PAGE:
ADB aid for secondary education in Bangladesh With assistance from the Asian Development Bank, the Government of Bangladesh will implement a project to improve the quality of secondary education. The Directorate of Secondary and Higher Education will be the implementing agency of the $85-million project.
Education networks, journals and newsletters
VietNamNet Online Newspaper (here) contains a section devoted to education. Examples of recent stories include:
- University education crisis: Vietnam has no university in the top 500 universities in the world, and research output in the whole country is no higher than a single university in Thailand, it has been reported.
- Medical education quality criticised: The majority of officials in the medical sector, when asked about the qualification of newly graduated physicians, said the education quality has been decreasing. Vietnamese medical courses are criticised for overloading students and being conducted in overcrowded facilities.
Open Equal Free Education Development (here) provides a variety of resources and news for educators in development. Examples include Teachbuzz. This contains a rich resource of lesson plans searchable by age, subject, cost, duration and whether lessons are designed for developing countries.
Free daily updates on Indonesian education news For some time, the World Bank and its partners in the Basic Education Capacity – Trust Fund have published a daily news service on Indonesian education. To subscribe to this service go here and then click on the ‘Follow’ button at the foot of the page.
Curriculum reform and teaching in China A study by Jocelyn Wong (How has recent curriculum reform in China influenced school-based teacher learning? Asia-Pacific Journal of Teacher Education, Volume 40, Issue 4, 2012), investigates the impacts of curriculum reform on teacher learning. It shows that outside experts who act as ‘boundary brokers’ are crucial and identifies two modes of teacher learning: hierarchical, which relies on imported expert knowledge, and reciprocal, which depends on exploiting local knowledge.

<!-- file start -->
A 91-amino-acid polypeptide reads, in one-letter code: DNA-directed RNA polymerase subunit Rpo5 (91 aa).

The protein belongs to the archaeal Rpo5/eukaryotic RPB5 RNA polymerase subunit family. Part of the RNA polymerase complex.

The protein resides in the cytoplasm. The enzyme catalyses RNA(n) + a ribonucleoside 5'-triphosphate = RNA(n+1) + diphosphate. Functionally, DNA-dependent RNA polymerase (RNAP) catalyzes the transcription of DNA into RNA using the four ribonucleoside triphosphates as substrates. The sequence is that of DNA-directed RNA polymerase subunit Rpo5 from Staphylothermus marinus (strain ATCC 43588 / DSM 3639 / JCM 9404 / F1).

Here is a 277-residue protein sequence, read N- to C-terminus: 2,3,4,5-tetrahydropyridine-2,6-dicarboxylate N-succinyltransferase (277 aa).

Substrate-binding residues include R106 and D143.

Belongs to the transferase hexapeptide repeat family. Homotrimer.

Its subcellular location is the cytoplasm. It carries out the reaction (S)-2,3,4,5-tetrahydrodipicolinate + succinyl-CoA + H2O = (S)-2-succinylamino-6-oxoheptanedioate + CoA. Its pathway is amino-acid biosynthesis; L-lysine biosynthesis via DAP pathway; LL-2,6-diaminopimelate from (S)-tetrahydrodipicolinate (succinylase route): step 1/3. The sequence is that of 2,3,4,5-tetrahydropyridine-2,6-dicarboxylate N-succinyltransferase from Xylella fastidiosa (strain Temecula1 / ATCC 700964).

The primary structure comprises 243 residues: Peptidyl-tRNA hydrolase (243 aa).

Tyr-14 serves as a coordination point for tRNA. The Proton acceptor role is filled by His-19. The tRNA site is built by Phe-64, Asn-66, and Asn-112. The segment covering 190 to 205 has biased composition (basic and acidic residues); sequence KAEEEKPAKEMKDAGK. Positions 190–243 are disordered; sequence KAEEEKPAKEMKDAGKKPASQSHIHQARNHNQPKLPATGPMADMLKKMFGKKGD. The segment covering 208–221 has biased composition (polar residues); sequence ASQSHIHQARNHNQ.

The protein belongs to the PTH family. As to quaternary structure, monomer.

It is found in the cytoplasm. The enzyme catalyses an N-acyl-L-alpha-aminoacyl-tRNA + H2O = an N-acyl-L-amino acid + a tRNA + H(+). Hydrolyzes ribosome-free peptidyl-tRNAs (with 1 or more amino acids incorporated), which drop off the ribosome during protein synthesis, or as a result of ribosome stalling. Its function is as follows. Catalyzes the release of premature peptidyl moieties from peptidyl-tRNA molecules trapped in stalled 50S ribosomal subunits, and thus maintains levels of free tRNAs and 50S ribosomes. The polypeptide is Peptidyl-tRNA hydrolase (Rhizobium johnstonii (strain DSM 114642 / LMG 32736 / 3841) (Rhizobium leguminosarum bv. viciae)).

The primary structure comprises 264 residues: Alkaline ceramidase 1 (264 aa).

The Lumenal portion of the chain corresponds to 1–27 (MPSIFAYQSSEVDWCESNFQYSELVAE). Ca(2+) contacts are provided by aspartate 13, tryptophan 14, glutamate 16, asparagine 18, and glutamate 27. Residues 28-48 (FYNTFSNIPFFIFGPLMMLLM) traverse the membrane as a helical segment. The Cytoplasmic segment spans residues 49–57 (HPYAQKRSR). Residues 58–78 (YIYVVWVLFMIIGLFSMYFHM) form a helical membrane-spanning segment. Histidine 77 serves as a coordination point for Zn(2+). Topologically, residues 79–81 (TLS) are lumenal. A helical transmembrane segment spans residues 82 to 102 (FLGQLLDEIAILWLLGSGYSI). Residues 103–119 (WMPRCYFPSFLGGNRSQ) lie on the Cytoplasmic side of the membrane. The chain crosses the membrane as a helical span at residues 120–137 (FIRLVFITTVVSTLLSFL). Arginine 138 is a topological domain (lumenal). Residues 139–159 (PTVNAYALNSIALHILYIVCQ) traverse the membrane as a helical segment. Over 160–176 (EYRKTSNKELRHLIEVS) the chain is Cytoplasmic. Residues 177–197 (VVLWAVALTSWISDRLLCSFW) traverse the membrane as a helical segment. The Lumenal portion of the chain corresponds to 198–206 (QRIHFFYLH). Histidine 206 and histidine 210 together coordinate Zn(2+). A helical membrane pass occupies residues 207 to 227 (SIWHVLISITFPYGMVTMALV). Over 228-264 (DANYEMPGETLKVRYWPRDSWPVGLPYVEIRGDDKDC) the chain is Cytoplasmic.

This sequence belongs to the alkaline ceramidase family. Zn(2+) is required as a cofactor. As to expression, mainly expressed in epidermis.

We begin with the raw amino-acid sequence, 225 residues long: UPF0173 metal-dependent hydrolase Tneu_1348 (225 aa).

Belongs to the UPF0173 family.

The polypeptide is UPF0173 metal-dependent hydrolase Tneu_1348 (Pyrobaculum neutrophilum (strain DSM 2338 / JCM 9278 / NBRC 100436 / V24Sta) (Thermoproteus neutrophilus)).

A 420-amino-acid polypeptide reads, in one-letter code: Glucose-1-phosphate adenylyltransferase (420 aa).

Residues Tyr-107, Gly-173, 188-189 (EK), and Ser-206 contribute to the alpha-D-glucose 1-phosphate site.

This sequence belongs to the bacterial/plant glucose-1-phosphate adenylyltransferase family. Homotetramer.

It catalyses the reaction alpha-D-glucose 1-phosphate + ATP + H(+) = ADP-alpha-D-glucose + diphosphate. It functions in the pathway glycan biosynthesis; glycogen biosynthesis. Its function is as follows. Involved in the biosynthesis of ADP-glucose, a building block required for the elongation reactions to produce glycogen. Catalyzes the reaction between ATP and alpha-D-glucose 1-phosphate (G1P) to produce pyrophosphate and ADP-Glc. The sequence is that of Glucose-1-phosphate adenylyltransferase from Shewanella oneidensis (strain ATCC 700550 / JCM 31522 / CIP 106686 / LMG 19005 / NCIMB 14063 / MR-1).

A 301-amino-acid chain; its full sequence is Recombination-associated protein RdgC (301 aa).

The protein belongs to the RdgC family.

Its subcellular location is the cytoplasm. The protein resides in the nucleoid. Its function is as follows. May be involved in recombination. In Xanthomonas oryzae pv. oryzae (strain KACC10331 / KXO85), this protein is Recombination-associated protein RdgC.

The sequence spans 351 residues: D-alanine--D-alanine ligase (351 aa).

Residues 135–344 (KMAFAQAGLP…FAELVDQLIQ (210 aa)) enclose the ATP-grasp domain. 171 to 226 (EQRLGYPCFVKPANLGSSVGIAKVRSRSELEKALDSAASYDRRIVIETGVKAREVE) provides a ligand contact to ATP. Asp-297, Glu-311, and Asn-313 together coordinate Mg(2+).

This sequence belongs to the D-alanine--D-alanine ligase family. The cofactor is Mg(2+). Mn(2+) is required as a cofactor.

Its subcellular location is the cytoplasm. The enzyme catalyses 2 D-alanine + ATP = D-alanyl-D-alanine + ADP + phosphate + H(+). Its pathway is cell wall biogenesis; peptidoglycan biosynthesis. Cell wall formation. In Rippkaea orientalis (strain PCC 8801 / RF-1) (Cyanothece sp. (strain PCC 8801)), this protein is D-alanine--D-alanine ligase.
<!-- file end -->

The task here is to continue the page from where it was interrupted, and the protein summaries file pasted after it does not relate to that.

Education and development: Looking beyond 2015 The editorial of the International Journal of Educational Development, Volume 33, 2, March 2013, draws attention to the complexities of the debate about questions of education’s role in global development goals beyond 2015. Researchers engaged in this debate are often far removed from the realities of the policy debates that will result in a new set of development goals post 2015.
Here we go again: The impact of western values on PNG education Guy Le Fanu, in The inclusion of inclusive education in international development: Lessons from Papua New Guinea, International Journal of Educational Development, Volume 33, Issue 2, March 2013, pages 139–148, discusses a new ‘inclusive’ curriculum that has been influenced by western educational ideology. Research in PNG reveals that stakeholders were unable and unwilling to adopt many of the precepts of the new curriculum. Le Fanu proposes that international development agencies should adopt more responsive and participatory approaches; in other words, become more ‘inclusive’ themselves. This article should be read with another critique of the impact of western values in PNG education discussed in this Development Policy Centre blog.
World Teachers’ Day: Excellent teachers are the key In a media release to celebrate World Teachers’ Day on October 26, ACER Chief Executive Professor Geoff Masters, noted that one of the most important educational challenges facing governments was to enhance the status of teaching as a profession, something that is often not sufficiently recognised in development programs and projects or in Australia.
Emerging agreement on internationalising curricula University World News reports that internationalisation of the curriculum in Australia has moved on from being about teaching international students to teaching all students and it is now recognised that disciplines approach internationalisation in different ways. Skills, knowledge and attitudes to be developed through internationalisation include working effectively across cultures and the capacity to apply international standards and practices within the discipline or professional area.
Asian Development Bank education reports, 2012 The Asian Development Bank publishes technical reports on education related topics available for purchase or as downloadable e-books. Three recent titles include:
- A Note to Schooling in Development Accounting, October 2012.
- On Measuring Human Capital: A Case Study of Viet Nam, September 2012.
- ICT in Education in Central and West Asia: Executive Summary, August 2012.
Upcoming conference, 2013 The Australian and New Zealand Comparative and International Education Society conference on Reforming Education: Dreams and Realities is planned for 28-30 November at the University of Canterbury in Christchurch. Further information is available here.
Robert Cannon is an Associate of the Development Policy Centre and Colum Graham is a Researcher at the Centre.